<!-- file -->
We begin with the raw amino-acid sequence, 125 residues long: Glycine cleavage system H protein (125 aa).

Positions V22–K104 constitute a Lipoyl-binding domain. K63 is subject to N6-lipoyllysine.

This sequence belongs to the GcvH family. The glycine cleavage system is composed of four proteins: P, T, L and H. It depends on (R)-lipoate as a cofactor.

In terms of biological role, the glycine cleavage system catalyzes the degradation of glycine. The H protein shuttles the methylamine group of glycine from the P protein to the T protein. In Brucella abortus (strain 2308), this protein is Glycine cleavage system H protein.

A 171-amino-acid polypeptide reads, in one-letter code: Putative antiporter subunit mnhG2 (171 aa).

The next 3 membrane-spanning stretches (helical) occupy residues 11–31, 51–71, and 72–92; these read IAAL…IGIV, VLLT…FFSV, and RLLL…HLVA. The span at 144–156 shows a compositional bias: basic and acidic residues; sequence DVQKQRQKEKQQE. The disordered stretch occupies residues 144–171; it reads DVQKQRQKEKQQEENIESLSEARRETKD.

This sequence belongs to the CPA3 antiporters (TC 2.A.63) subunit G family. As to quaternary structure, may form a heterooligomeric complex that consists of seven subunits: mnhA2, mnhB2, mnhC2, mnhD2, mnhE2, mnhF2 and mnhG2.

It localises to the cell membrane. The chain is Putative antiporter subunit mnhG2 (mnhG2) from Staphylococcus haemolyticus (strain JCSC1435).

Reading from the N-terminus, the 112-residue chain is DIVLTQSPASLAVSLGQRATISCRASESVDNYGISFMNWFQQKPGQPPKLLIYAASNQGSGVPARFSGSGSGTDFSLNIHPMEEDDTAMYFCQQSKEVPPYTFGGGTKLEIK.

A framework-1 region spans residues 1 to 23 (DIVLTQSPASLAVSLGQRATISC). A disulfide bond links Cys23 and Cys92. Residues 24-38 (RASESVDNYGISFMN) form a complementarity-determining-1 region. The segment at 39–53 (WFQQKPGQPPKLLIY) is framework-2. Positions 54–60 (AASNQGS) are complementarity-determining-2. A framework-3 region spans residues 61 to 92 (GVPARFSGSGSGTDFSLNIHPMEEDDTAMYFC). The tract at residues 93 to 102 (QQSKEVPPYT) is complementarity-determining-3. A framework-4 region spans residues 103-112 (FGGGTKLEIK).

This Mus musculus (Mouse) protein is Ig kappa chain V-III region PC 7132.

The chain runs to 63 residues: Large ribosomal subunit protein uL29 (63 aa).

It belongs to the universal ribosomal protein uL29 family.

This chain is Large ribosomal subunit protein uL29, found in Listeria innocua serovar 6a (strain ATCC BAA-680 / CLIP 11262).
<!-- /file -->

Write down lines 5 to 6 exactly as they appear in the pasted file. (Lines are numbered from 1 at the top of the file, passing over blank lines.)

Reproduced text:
A 171-amino-acid polypeptide reads, in one-letter code: Putative antiporter subunit mnhG2 (171 aa).

The next 3 membrane-spanning stretches (helical) occupy residues 11–31, 51–71, and 72–92; these read IAAL…IGIV, VLLT…FFSV, and RLLL…HLVA. The span at 144–156 shows a compositional bias: basic and acidic residues; sequence DVQKQRQKEKQQE. The disordered stretch occupies residues 144–171; it reads DVQKQRQKEKQQEENIESLSEARRETKD.